A Canadian sniper who killed an Islamic State (IS) militant from 3,540 metres away in Iraq last month has been lauded for his record-breaking feat.
According to BBC, the Canadian shooter, a member of Joint Task Force 2, launched the McMillan TAC-50 rifle bullet from a high-rise building, with the bullet taking almost 10 seconds to hit his target.
It is the longest confirmed kill in military history, overriding British sniper Craig Harrison's 2,475 metre 338 Lapua Magnum rifle shot at Taliban gunner in 2009.
"This is an incredible feat. It is a world record that might never be equalled," a military source said according to The Globe and Mail.
"The shot in question actually disrupted a Daesh [Islamic State] attack on Iraqi security forces," the anonymous source emphasised, "Instead of dropping a bomb that could potentially kill civilians in the area, it is a very precise application of force and because it was so far away, the bad guys didn't have a clue what was happening."
Detailing the clean precision and skill required to attain the 'world's longest sniper shot', The Washington Post claimed that for the soldier to achieve his target from that length, he would need to have accounted for every atmospheric factor available.
These include wind speed, temperature, barometric pressure, and even, the rotation of the earth.
A source with expertise in training Canadian special forces told The Globe and Mail: "It is at the distance where you have to account not just for the ballistics of the round, which change over time and distance, you have to adjust for wind, and the wind would be swirling,"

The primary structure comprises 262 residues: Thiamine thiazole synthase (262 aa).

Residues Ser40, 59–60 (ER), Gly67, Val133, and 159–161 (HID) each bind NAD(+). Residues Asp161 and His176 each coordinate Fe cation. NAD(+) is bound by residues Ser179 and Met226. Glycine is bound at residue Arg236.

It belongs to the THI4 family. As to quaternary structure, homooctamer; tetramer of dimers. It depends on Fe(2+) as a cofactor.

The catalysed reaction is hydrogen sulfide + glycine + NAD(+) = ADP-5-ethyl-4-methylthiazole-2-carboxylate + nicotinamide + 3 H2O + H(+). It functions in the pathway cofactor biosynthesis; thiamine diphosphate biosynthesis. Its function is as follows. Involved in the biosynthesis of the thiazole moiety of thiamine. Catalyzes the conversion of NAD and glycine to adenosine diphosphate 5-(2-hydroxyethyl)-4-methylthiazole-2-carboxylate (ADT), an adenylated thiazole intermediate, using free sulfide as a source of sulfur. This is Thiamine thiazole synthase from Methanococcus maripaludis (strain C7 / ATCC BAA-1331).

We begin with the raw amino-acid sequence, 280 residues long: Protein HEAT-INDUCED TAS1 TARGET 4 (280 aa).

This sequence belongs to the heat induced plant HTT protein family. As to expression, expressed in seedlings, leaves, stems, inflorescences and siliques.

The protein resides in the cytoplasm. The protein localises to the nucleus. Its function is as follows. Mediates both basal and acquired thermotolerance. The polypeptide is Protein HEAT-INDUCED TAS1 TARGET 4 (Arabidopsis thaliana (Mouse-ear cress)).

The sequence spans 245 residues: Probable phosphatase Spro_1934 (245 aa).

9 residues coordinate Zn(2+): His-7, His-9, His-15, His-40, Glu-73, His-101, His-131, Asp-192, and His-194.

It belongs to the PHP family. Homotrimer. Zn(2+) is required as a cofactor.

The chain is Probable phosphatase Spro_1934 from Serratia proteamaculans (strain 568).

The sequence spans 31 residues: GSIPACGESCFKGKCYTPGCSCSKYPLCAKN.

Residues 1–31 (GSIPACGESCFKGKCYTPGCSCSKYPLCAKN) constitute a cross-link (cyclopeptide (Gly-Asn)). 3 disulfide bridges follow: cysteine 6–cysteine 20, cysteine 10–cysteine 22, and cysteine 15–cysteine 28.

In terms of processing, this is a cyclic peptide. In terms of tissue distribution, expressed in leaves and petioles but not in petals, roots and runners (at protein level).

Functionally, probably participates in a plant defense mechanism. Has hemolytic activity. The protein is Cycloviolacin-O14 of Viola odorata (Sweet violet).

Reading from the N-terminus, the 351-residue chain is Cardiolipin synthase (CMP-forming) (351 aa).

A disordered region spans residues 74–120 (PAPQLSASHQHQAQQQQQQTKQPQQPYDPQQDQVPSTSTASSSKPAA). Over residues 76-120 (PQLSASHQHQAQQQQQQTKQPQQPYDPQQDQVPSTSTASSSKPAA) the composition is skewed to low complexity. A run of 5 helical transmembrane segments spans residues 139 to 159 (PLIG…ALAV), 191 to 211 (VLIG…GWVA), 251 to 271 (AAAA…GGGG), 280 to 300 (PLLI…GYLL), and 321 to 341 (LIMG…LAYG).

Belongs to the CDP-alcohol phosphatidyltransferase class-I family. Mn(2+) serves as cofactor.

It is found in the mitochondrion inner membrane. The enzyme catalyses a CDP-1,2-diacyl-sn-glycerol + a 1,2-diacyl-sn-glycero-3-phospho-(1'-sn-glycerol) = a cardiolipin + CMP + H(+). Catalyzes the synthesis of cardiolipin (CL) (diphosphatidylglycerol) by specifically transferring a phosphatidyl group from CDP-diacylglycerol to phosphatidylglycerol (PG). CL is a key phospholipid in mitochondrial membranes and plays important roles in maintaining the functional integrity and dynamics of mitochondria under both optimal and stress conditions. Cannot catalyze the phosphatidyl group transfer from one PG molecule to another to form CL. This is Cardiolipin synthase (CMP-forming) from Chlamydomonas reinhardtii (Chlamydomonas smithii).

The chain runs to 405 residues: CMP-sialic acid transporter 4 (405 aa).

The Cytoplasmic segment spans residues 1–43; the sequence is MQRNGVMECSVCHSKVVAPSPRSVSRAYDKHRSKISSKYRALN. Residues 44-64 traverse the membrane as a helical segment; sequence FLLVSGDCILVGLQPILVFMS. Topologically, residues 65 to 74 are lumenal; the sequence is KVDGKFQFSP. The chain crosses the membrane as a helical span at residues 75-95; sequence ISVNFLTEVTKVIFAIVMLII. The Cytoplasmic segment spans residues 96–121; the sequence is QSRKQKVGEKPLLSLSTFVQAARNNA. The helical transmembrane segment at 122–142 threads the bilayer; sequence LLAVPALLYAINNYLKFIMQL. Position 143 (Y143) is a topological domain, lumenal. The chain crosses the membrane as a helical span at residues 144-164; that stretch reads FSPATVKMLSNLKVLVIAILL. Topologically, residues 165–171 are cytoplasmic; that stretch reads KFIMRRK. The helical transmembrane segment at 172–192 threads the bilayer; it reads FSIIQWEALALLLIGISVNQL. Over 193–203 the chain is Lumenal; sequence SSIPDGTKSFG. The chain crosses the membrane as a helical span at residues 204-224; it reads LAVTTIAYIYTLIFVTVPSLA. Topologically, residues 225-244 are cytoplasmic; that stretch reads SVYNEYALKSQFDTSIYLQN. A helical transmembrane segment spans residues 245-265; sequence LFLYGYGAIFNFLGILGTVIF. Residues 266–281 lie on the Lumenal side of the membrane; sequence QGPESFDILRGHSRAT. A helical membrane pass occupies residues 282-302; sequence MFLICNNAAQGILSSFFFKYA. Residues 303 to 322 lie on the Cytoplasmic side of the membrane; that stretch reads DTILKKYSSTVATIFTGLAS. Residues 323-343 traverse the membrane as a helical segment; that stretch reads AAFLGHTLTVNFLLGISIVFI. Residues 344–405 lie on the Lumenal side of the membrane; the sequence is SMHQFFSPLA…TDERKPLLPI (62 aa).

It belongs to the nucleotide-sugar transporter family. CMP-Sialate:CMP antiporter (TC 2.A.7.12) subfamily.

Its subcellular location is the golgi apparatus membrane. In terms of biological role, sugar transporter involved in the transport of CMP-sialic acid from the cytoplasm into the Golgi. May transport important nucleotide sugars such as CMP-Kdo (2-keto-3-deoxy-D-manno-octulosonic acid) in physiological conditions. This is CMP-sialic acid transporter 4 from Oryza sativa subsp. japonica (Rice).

"You have to adjust for him firing from a higher location downward and as the round drops you have to account for that. And from that distance you actually have to account for the curvature of the Earth," he added.
Evan McAllister, a former Marine sergeant, provided his input explaining that it may be likely that the sniper team had some form of assistance either from an extremely advanced rifle scope or an overhead drone."
"There is also a chance that the sniper couldn't exactly see the target or the impacts, but a spotter with an advanced optical device was able to verbally walk the sniper onto the target and correct his aim."
The record bolsters Canada's reputation for the cunning and deadly accuracy of its special forces, reported Toronto Sun, as three of the top five longest kills belong to Canadian soldiers. They notched 3,540 metres, 2,430 metres and 2,310 metres in world rankings, coming in first, third, and fourth respectively. The other two countries on the list include Great Britain with 2,475 metres and the United States with 2,300 metres.